Project Leader: Heidi Brill Project Dates: February 2011-May 2011 Phone: 208.860.8728 Email: firstname.lastname@example.org 96 Brentwood Drive Tehachapi, CA 93561
27 March-3 April 2011
Oak Creek Canyon & Hwy 58, near Tehachapi CA
This hitch started out under unusual circumstances following a freak, early spring snowstorm. Originally, the crew was slated to spend ten days camped out in Oak Creek Canyon, but four feet of snow prevented this from happening and resulted in a two day delay of the hitch. Because of the two day delay, the crew was forced to work grueling ten hour days to make up for lost time. As it turned out, the road leading into Oak Creek Canyon, a primitive and rutted gravel path in the best conditions, proved impassable; leader Heidi Brill decided it would be in the best interest of the crew to rest in the relative safety of the crew house and commute to the work site daily.
Another unexpected aspect of this hitch was the injury of valued crew member Andrew Vitale. Engaged in strenuous lifting and rock-work in the crew’s previous hitch, Vitale suffered a severely strained back. Hardworking and tenacious to a fault, Vitale insisted that he participate in the hitch but leader Heidi Brill, suspecting the worst, ordered him to seek medical attention. Doctor’s orders for Vitale were uncompromising: rest, relaxation and physical therapy. Homebound and recovering, Vitale’s mission for the remainder of the hitch shifted to morning pancake preparation and evening dinner-duty. Regardless of the severe pain of his injury, Vitale did his best to keep up the spirits of the crew and day by day made successful steps toward recovery.
For the rest of the crew, this hitch was a true test of physical toughness and technical-trailworking skill. The first two days were based in a particularly un-scenic stretch of the Pacific Crest Trail running along a bustling freeway; clearing brush and removing garbage were top priorities. Other trail crews may have been discouraged by such unsavory work, but the remaining members of PCT I treated the job with uncommon professionalism and successfully performed their duty.
Following this brief stint on the freeway, the lion’s share of work the crew performed turned out to be exhausting, strenuous and again, unexpected. The same storm that delayed the hitch blew down dozens of trees along the trail. Following this development, other projects were pushed to the back burner and the crew began full scale log removal.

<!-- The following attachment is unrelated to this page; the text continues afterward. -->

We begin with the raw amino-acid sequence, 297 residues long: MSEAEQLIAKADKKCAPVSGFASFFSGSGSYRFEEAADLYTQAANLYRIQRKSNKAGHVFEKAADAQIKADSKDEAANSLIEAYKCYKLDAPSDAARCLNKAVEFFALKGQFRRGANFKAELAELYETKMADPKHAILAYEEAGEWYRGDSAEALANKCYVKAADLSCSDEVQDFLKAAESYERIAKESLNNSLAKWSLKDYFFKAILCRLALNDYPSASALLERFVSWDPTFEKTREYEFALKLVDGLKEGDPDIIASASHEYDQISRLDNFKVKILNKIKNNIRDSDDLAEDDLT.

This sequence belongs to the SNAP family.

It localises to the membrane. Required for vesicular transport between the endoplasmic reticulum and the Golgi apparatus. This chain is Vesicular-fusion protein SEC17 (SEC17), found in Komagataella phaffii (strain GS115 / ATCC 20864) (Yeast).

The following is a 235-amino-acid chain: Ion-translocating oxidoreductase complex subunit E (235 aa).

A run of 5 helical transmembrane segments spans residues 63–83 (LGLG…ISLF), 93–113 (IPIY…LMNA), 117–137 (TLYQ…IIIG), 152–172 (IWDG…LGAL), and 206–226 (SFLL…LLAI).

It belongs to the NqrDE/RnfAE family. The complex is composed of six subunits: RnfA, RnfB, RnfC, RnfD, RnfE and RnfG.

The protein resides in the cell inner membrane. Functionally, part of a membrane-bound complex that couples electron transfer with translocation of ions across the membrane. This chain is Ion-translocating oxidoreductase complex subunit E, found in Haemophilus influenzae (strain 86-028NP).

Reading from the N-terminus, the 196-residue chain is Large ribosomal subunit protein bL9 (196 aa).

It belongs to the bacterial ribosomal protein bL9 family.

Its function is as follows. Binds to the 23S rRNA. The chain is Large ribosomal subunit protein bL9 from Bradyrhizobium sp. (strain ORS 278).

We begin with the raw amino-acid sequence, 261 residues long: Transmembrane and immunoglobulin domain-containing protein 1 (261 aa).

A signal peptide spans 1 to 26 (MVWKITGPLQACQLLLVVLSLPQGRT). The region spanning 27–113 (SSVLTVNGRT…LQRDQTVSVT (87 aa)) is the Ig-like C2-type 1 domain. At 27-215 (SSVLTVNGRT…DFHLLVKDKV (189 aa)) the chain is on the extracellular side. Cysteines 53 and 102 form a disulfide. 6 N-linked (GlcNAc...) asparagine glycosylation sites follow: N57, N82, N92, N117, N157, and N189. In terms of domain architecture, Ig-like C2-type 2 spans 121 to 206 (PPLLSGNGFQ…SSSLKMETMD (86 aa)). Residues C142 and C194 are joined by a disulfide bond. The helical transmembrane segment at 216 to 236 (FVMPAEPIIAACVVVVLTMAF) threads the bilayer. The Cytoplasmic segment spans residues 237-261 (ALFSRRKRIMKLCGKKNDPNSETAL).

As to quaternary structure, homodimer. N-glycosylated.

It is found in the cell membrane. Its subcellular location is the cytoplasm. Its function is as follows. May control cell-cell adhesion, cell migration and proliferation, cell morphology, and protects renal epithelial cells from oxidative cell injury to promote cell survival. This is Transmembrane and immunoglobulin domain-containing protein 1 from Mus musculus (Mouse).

All in all, over one-hundred trees were removed from the trail- no light task considering their precarious positions and the treacherous terrain on which they rested. Leader Heidi Brill, the only officially certified chainsaw operator of the crew, served as main sawyer. The remaining members worked under Brill assisting in tree removal.
Even mechanical difficulties could not stop the drive and determination of the crew. On the second day of log removal a faulty sparkplug preventing the chainsaw from firing left the crew with only one option- removing trees the old fashioned way with axes and pulaskis. For an entire ten-hour day, the crew battled gargantuan pines and oaks like lumberjacks of old, proving that this trail crew could overcome any setback or obstacle thrust upon it.
Fortunately, a new sparkplug was installed the next day and the chainsaw ran strongly for the remainder of the hitch. After this the crew set a brisk pace, eventually clearing a four and a half mile stretch of trail for another season of annual through-hikers.
Though multiple unexpected developments necessitated old plans be scrapped and new ones drawn up, this hitch highlighted the qualities that separate exceptional trail crews from the common. Enthusiasm for rigorous work, unrelenting drive and positive attitudes were constantly on display among the members and leader of PCT I. With any luck, subsequent hitches may go by with fewer hang ups and difficulties, but if any do occur there should be no doubts that this crew will tackle them head on.
Until next time,
Danny & Corey
Signs Installed and Created: 17
Trail Brushed: 10892 feet
Trash picked up: 55 pounds
Blowdowns removed: 137
Check dams Installed: 6
Desert tortoise trainings attended: 1
Total trail maintained: 34811 feet